History of QFD
QFD was developed in Japan in the late 1960s by Professors
Shigeru Mizuno and Yoji Akao. At the time, statistical quality control,
which was introduced after World War II, had taken roots in the Japanese manufacturing
industry, and the quality activities were being integrated with the teachings of
such notable scholars as Dr. Juran, Dr. Kaoru
Ishikawa, and Dr. Feigenbaum that emphasized the importance of making quality
control a part of business management, which eventually became known as TQC and
The purpose of Professors Mizuno and Akao was to develop a
quality assurance method that would design customer satisfaction into a product
before it was manufacturered. Prior quality control methods were
primarily aimed at fixing a problem during or after manufacturing.
The first large scale application was presented in 1966 by
Kiyotaka Oshiumi of Bridgestone Tire in Japan, which used a process assurance
items fishbone diagram to identify each customer requirement (effect) and to
identify the design substitute quality characteristics and process factors
(causes) needed to control and measure it.
In 1972, with the application of QFD to the design of an oil tanker at the Kobe
Shipyards of Mitsubishi Heavy Industry, the fishbone diagrams grew unwieldy.
Since the effects shared multiple causes, the fishbones could be refashioned
into a spreadsheet or matrix format with the rows being desired effects of
customer satisfaction and the columns being the controlling and measurable
At the same time, Katsuyoshi Ishihara introduced the Value Engineering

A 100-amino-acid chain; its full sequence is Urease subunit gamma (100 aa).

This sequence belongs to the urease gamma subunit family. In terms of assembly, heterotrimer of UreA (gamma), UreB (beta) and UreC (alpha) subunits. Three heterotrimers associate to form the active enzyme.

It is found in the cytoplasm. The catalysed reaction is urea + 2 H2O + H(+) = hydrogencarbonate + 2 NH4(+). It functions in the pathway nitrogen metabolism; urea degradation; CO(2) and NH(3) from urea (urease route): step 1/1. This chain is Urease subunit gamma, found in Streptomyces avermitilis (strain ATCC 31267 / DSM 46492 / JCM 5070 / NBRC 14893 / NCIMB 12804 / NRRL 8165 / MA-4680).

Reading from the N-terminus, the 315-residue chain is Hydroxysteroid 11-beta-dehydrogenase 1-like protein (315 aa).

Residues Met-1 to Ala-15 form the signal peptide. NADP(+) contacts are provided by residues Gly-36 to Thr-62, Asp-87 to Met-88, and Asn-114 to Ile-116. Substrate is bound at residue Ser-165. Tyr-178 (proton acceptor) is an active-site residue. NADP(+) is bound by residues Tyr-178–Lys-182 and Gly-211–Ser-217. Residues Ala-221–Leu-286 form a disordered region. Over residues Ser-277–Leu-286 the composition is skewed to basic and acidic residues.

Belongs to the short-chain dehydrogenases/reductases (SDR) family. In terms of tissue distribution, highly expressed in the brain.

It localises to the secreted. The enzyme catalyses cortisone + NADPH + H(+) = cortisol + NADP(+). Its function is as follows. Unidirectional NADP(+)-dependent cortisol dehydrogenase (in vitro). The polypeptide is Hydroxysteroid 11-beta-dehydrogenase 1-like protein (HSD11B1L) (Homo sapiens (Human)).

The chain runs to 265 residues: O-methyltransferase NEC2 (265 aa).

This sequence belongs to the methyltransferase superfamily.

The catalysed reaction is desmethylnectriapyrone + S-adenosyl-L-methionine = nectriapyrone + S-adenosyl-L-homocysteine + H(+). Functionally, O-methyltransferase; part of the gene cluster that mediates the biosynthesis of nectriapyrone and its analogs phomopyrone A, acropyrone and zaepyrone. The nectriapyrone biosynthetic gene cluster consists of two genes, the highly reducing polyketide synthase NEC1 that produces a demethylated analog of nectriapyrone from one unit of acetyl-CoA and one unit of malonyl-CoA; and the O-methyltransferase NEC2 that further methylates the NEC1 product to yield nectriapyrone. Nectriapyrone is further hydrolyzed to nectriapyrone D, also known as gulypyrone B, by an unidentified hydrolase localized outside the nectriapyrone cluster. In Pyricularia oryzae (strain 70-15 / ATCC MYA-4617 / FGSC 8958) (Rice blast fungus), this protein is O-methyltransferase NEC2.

principles used to describe how a product and its components work. He expanded
this to describe business functions necessary to assure quality of the design
Merged with these new ideas, QFD eventually became the
comprehensive quality design system for both product and business process.
The introduction of QFD to America and Europe began in 1983 when the American
Society for Quality Control published Akao's work in Quality Progress and
Cambridge Research (today Kaizen Institute) invited Akao to give a QFD seminar
in Chicago. This was followed by several QFD lectures to American audiences
sponsored by Bob King and GOAL/QPC in
Together with the English publication of
QFD: The Customer-Driven Approach to Quality Planning and Deployment (1994
Quality Resources: ISBN92-833-1122-1; written by Mizuno and Akao; translated by
Glenn Mazur) and
QUALITY FUNCTION DEPLOYMENT: Integrating Customer Requirements into Product
Design (Productivity Press: ISBN 0-915299-41-0; written by Akao;
translated by Glenn Mazur and the staff at Japan Business Consultants for GOAL/QPC
for the first advanced QFD training outside Japan), QFD caught on across a wide
variety of industries in the U.S. and Western Europe. In the U.S., in
particular, because of its flexibility and comprehensiveness, the methodology
was eagerly embraced by the businesses that were facing the Japanese
competition. There, new and innovative applications of QFD were experimented by industries and businesses that were not reached before.
Japan has continued to push the envelope of QFD applications
through an on-going QFD Research Sub-Committee at the
Union of Japanese Scientists and Engineers (JUSE)
and their annual QFD Symposium established in 1993. They hosted the first
International Symposium on QFD and are a charter member of the International
Council for QFD.
Today, QFD continues to inspire strong interest around the
world, generating ever new applications, practitioners and researchers each
year. Countries that have held national and international QFD Symposium to this
day include the U.S., Japan, Sweden, Germany, Australia, Brazil, and Turkey.
® Copyright 1991-2010 Glenn
Mazur. All rights resreved.